Popular Chinese Folk Games
A lot of popular Chinese games can be traced back thousands of years back to traditional festivals and celebrations. Today many of these games are still played by children in China and throughout the world.
Chinese Games Around the World
Popular Games from China
Chinese Yo-yo / Diabolo:
The Chinese yo-yo has been played with in China for thousands of years—it is both a game played by children and integrated into traditional festivals. The Western version of the Chinese yo-yo is called diabolo. While the two games are almost identical, there are some differences. The Chinese yo-yo’s axle is longer than the diabolo; and, the Chinese yo-yo is made with two disc-shaped wheels while the diabolo has two bell-shaped ends.
You play with the Chinese yo-yo by holding two sticks, one in each hand, that have been connected by a string. You spin the yo-yo along the string by manipulating the sticks. After practicing, you can perform a lot of tricks, like tossing the yo-yo into the air, and catching it on the string, but make sure it remains spinning. The Chinese yo-yo is a great physical activity that challenges your reflexes. By combining physical and mental concentration, a player is able to focus on manipulating the spinning yo-yo.
Jianzi / Shuttlecock:
A shuttlecock is what we call a birdie here in the United States, and used to play badminton around the world. Unlike badminton, Jianzi is not played with is not played with rackets. Instead, the body (except hands) is used to keep the shuttlecock in the air and off of the ground. Players tend to use their legs and feet to keep the shuttlecock in play. This game can be played solo, or with a group.
The game has been traced back to 5th century BC China, where it is believe to have originated from a military exercise. The game has since spread throughout the world. When played in a group, you can eliminate players if they let the shuttlecock touch the ground. The last one standing is the winner.
Chinese children have been playing spinning top games for centuries. Tops are now made from wood, metal, and plastic. Children tend to play with smaller tops, getting them to spin by manipulating them with a piece of string. However, top spinning has turned into a serious competition in China. Some of the larger tops can weight up to 110 pounds each, but are usually around 100 pounds for competing. The tops are kept spinning by using a whip.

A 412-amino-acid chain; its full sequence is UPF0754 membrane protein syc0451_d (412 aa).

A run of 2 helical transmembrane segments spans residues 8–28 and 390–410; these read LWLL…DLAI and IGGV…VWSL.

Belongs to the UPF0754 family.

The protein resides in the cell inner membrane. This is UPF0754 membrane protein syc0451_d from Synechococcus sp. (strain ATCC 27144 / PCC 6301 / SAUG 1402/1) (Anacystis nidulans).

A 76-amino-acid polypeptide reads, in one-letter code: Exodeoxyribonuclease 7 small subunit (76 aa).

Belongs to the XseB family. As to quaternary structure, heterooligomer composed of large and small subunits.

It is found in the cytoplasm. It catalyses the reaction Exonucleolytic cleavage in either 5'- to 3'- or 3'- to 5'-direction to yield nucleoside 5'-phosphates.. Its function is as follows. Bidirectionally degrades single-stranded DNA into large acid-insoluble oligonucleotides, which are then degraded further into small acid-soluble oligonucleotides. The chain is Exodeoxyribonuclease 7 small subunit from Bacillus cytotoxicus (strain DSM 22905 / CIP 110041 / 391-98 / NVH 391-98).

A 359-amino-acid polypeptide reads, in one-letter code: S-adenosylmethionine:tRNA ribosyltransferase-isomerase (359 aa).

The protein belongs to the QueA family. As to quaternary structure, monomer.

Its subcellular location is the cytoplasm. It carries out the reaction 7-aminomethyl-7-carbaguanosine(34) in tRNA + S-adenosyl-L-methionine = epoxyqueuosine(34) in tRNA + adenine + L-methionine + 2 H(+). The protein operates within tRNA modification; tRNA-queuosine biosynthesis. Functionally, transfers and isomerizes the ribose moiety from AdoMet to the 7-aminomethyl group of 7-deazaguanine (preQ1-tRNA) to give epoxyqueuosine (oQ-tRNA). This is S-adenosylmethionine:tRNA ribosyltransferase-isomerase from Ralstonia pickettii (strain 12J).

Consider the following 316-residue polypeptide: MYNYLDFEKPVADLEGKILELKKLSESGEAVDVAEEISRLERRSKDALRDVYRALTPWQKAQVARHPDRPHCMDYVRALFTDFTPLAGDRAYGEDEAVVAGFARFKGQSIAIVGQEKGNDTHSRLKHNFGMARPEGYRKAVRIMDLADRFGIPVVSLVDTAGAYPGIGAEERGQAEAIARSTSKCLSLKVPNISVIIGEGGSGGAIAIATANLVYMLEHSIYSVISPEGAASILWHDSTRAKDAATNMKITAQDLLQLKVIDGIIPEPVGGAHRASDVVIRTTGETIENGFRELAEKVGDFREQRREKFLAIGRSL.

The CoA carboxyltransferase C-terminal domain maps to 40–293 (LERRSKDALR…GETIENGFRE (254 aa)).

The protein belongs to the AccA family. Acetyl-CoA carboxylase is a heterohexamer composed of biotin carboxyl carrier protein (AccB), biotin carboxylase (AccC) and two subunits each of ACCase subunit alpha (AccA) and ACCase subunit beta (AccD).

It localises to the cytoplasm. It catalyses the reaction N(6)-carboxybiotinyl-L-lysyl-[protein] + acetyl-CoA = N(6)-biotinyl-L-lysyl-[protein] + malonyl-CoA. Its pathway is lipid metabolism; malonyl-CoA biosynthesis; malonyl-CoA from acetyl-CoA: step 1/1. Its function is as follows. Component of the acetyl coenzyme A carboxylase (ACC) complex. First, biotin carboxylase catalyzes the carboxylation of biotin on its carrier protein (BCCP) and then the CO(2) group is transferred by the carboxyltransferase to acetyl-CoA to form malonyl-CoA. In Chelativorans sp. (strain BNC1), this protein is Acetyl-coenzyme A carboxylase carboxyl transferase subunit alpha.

The history of jumping rope can be dated back to both ancient Egypt and ancient China. Wherever it truly originated, it has spread around the world and is a common game for children to play. Jumping rope takes physical endurance as well as concentration. You can jump alone, in pairs, or even with groups of people.
Jump rope is played by holding an end of the rope in each hand. With the center of the rope skimming the ground behind your feet, you swing the rope up over your head, and back down towards your feet. As it reaches your feet, you jump over the rope. With a partner, each of you holds an end of the rope when you jump. If you are jumping with a group, two people hold the ends of the rope, but they stand facing each other. They turn the rope by circling their arms (the ones holding the rope) in unison for the jumper(s).
Chinese Yo-yo on Amazon
- Chinese YoYo
The Chinese Yo-yo website provides a collection of resources for anyone who wants to learn or improve playing the yo-yo. The site offers a guide for putting the yo-yo together, as well as tips and tricks for beginners to advanced levels.
- Shuttlecock sport - Jianzi - Shuttlecock
The Shuttlecock Federation of Europe site offers news history, and basic rules about the game.
- Jianzi UK
The Jianzi UK website provides the history and rules of the shuttlecock game. The site also has great pictures illustrating the game's technique.
- Asian Rope Skipping
Official website of the Asian Rope Skipping Federation.
- IRSF - International Rope Skipping Federation
This site offers information like events, tricks & skills, pictures, movies, and a forum.